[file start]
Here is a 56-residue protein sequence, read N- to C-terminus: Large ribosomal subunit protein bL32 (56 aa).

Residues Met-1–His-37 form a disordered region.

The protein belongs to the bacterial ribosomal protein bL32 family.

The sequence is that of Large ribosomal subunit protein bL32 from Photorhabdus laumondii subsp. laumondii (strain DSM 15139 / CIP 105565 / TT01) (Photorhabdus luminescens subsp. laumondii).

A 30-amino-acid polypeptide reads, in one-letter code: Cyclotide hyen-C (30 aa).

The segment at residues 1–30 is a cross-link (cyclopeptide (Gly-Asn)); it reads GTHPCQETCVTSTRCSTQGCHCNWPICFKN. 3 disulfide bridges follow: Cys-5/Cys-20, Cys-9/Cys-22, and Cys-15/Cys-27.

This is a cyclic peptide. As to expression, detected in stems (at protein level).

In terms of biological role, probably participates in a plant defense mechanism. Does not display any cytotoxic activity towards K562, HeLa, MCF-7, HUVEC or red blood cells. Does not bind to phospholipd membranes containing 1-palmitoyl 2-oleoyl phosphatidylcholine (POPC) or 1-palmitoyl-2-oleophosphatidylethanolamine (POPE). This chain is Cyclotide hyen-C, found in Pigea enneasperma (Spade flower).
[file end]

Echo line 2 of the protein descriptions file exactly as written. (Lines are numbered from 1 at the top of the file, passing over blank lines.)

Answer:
Residues Met-1–His-37 form a disordered region.